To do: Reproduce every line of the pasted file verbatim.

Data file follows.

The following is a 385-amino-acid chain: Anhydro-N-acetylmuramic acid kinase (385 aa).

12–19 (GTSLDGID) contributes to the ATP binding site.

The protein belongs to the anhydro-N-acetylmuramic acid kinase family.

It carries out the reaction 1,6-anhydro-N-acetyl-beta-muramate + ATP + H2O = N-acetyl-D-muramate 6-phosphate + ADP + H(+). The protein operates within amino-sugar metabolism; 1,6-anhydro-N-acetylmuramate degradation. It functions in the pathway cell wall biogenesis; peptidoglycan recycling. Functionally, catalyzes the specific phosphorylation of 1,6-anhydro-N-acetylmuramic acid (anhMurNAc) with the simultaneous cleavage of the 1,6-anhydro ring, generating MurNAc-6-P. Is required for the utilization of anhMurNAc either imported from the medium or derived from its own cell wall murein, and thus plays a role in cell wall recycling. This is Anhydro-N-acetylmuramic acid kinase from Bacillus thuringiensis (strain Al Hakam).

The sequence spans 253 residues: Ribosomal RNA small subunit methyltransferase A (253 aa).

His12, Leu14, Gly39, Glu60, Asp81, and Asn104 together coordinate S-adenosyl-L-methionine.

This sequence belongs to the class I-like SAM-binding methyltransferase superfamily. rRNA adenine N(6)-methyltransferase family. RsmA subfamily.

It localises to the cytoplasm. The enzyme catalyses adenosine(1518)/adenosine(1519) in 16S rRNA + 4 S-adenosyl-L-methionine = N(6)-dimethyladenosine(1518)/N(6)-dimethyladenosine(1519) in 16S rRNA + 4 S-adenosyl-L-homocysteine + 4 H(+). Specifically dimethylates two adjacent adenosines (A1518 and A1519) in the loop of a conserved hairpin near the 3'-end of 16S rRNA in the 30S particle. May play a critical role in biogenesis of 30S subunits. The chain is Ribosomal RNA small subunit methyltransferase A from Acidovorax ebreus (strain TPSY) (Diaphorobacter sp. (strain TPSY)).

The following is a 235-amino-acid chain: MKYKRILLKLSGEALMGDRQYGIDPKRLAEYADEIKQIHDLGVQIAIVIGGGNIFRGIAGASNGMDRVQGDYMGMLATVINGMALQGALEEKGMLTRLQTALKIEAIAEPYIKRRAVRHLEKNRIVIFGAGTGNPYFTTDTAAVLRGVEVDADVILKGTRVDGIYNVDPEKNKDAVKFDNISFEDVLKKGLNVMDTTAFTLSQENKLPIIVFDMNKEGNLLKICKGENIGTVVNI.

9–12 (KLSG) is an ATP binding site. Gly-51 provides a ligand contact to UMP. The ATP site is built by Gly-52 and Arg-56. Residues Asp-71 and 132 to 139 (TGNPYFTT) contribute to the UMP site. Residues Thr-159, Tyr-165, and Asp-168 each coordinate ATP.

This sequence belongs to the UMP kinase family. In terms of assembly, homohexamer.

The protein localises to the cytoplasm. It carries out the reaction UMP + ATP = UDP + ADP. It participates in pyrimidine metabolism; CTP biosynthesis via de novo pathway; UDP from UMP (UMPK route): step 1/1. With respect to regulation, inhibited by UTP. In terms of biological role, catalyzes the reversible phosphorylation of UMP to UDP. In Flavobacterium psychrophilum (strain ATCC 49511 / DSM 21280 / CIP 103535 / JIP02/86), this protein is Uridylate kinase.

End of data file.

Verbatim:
The following is a 385-amino-acid chain: Anhydro-N-acetylmuramic acid kinase (385 aa).

12–19 (GTSLDGID) contributes to the ATP binding site.

The protein belongs to the anhydro-N-acetylmuramic acid kinase family.

It carries out the reaction 1,6-anhydro-N-acetyl-beta-muramate + ATP + H2O = N-acetyl-D-muramate 6-phosphate + ADP + H(+). The protein operates within amino-sugar metabolism; 1,6-anhydro-N-acetylmuramate degradation. It functions in the pathway cell wall biogenesis; peptidoglycan recycling. Functionally, catalyzes the specific phosphorylation of 1,6-anhydro-N-acetylmuramic acid (anhMurNAc) with the simultaneous cleavage of the 1,6-anhydro ring, generating MurNAc-6-P. Is required for the utilization of anhMurNAc either imported from the medium or derived from its own cell wall murein, and thus plays a role in cell wall recycling. This is Anhydro-N-acetylmuramic acid kinase from Bacillus thuringiensis (strain Al Hakam).

The sequence spans 253 residues: Ribosomal RNA small subunit methyltransferase A (253 aa).

His12, Leu14, Gly39, Glu60, Asp81, and Asn104 together coordinate S-adenosyl-L-methionine.

This sequence belongs to the class I-like SAM-binding methyltransferase superfamily. rRNA adenine N(6)-methyltransferase family. RsmA subfamily.

It localises to the cytoplasm. The enzyme catalyses adenosine(1518)/adenosine(1519) in 16S rRNA + 4 S-adenosyl-L-methionine = N(6)-dimethyladenosine(1518)/N(6)-dimethyladenosine(1519) in 16S rRNA + 4 S-adenosyl-L-homocysteine + 4 H(+). Specifically dimethylates two adjacent adenosines (A1518 and A1519) in the loop of a conserved hairpin near the 3'-end of 16S rRNA in the 30S particle. May play a critical role in biogenesis of 30S subunits. The chain is Ribosomal RNA small subunit methyltransferase A from Acidovorax ebreus (strain TPSY) (Diaphorobacter sp. (strain TPSY)).

The following is a 235-amino-acid chain: MKYKRILLKLSGEALMGDRQYGIDPKRLAEYADEIKQIHDLGVQIAIVIGGGNIFRGIAGASNGMDRVQGDYMGMLATVINGMALQGALEEKGMLTRLQTALKIEAIAEPYIKRRAVRHLEKNRIVIFGAGTGNPYFTTDTAAVLRGVEVDADVILKGTRVDGIYNVDPEKNKDAVKFDNISFEDVLKKGLNVMDTTAFTLSQENKLPIIVFDMNKEGNLLKICKGENIGTVVNI.

9–12 (KLSG) is an ATP binding site. Gly-51 provides a ligand contact to UMP. The ATP site is built by Gly-52 and Arg-56. Residues Asp-71 and 132 to 139 (TGNPYFTT) contribute to the UMP site. Residues Thr-159, Tyr-165, and Asp-168 each coordinate ATP.

This sequence belongs to the UMP kinase family. In terms of assembly, homohexamer.

The protein localises to the cytoplasm. It carries out the reaction UMP + ATP = UDP + ADP. It participates in pyrimidine metabolism; CTP biosynthesis via de novo pathway; UDP from UMP (UMPK route): step 1/1. With respect to regulation, inhibited by UTP. In terms of biological role, catalyzes the reversible phosphorylation of UMP to UDP. In Flavobacterium psychrophilum (strain ATCC 49511 / DSM 21280 / CIP 103535 / JIP02/86), this protein is Uridylate kinase.